Collusion between BMW, Daimler and VW to be investigated



James Attwood, digital editor

The European Commission has launched what it has termed an “in-depth investigation” to determine whether BMW, Daimler and the Volkswagen Group colluded to avoid competing against each other in developing emission reduction technology.

The Commission says that such an agreement would be in breach of European Union antitrust rules. The launch of the investigation follows warranted inspections of BMW, Daimler, Volkswagen and Audi premises in Germany in October last year.

Margrethe Vestager, the commissioner in charge of competition policy, said: “The Commission is investigating whether BMW, Daimler and VW agreed not to compete against each other on the development and roll-out of important systems to reduce harmful emissions from petrol and diesel passenger cars.

“These technologies aim at making passenger cars less damaging to the environment. If proven, this collusion may have denied consumers the opportunity to buy less polluting cars, despite the technology being available to the manufacturers.”

In a statement, the Commission said the investigation would centre on whether officials from BMW, Daimler, Volkswagen, Audi and Porsche – termed the ‘circle of five’ – took part in meetings during which they colluded to limit the development and introduction of a number of emissions control systems – mainly selective catalytic reduction systems and ‘Otto’ particulate filters – for cars sold in the European Economic Area.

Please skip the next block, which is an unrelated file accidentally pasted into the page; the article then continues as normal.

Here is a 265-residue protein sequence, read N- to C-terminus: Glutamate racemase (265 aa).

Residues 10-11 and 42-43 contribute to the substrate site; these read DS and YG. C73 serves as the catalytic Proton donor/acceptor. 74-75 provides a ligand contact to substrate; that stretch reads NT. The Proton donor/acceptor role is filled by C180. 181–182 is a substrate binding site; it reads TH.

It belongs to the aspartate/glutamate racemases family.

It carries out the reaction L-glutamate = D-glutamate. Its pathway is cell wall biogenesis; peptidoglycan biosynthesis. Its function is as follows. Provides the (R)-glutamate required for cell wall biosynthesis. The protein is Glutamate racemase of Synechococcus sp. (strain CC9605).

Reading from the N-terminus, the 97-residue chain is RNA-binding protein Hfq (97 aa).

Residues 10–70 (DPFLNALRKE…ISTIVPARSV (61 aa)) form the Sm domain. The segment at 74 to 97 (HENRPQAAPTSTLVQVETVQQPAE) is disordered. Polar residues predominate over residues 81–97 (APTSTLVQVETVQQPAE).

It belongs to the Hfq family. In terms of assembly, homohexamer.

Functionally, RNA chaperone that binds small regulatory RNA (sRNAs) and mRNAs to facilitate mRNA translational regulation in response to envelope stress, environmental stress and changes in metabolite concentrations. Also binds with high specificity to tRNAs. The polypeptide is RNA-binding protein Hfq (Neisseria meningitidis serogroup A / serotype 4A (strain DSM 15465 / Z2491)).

That would breach Article 101 of the Treaty of Functioning of the European Union, which prohibits business practices that limit control of technical development.The Commission said that it had “no indications” that the firms involved colluded with each other in the sort of illegal defeat devices Volkswagen was found guilty of using in the dieselgate scandal.

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It also said that the formal investigation solely concerns emissions control systems, while noting that the five companies discussed other technical topics, such as common quality requirements and testing procedures, and maximum speed at which cruise control and convertible car roofs can be used.

The Commission statement added: “At this stage the Commission does not have sufficient indications that these discussions between the ‘circle of five’ constituted anti-competitive conduct that would merit further investigation. EU antitrust rules leave room for technical cooperation aimed at improving product quality.”

Read more:

Dieselgate: Volkswagen accepts €880m fine from German court

Daimler to recall 770,000 Mercedes models due to emission ‘defeat devices’

BMW headquarters raided in emissions cheat software hunt

Peter Cavellini

To long enough!

  There was a chance that if Euro6 was hard to meet that others might have like VW had to in some way do something the same…..

Peter Cavellini.


The EU itself is complicit in

The EU itself is complicit in this scandal. All too easy for politicians to set ‘stringent’ pollution targets, get validation from stats showing an official fall in overall emissions (even if the truth is very different) and give themselves a big pat on the back.

Now of course they are keen to find fall guys lest the blame comes back to them.

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